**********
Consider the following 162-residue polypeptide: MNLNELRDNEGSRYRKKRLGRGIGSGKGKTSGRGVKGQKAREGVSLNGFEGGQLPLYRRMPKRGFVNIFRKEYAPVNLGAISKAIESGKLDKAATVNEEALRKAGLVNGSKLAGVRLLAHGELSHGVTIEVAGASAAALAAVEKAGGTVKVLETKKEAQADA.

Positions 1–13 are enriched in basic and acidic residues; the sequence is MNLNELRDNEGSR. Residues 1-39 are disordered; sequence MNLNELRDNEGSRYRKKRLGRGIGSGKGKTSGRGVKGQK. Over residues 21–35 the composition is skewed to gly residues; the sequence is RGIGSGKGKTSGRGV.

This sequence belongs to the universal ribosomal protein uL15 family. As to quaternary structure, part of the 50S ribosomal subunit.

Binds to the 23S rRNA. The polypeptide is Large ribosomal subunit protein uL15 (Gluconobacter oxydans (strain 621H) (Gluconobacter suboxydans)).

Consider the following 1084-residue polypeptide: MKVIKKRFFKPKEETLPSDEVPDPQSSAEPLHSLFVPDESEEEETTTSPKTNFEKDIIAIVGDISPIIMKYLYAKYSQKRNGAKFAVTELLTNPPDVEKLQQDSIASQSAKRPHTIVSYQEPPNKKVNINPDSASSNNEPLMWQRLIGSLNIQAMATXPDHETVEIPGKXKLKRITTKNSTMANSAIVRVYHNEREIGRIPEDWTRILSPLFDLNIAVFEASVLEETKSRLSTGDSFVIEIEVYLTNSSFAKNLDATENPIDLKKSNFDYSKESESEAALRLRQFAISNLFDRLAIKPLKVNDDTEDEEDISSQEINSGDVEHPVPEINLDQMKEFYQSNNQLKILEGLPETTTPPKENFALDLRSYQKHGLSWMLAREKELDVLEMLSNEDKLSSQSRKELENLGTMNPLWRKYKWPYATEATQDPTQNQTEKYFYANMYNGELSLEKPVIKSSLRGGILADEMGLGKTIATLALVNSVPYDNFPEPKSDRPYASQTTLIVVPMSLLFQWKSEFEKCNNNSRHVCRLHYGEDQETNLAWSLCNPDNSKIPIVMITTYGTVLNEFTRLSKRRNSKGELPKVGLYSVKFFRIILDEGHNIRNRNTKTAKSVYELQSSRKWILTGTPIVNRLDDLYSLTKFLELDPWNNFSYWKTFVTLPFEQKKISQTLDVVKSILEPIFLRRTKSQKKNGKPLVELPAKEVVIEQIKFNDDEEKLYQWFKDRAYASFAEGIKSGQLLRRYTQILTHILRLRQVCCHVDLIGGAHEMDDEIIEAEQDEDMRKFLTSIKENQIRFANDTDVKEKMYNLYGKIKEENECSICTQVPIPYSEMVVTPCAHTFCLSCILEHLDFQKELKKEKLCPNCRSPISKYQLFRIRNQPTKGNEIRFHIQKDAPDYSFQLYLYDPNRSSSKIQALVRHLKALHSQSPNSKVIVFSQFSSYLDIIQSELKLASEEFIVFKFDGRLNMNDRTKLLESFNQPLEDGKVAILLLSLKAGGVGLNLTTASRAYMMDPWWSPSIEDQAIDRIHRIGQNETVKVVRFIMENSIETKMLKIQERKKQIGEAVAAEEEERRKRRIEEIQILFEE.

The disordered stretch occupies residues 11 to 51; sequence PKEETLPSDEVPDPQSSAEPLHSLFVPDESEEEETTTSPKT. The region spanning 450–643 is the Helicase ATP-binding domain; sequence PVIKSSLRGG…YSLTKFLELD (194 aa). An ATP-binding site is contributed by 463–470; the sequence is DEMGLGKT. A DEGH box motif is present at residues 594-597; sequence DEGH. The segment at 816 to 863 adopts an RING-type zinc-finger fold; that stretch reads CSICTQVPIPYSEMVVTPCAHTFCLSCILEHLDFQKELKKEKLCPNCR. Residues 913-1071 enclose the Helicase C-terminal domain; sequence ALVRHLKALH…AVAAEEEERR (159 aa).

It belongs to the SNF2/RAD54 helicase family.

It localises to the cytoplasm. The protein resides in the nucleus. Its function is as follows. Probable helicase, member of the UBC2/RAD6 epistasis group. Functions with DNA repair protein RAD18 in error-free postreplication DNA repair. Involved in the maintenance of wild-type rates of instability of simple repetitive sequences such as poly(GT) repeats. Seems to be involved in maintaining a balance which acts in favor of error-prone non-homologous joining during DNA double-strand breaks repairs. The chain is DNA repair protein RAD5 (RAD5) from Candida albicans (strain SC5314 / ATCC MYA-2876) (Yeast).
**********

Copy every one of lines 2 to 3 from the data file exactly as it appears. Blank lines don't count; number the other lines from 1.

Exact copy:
Positions 1–13 are enriched in basic and acidic residues; the sequence is MNLNELRDNEGSR. Residues 1-39 are disordered; sequence MNLNELRDNEGSRYRKKRLGRGIGSGKGKTSGRGVKGQK. Over residues 21–35 the composition is skewed to gly residues; the sequence is RGIGSGKGKTSGRGV.

This sequence belongs to the universal ribosomal protein uL15 family. As to quaternary structure, part of the 50S ribosomal subunit.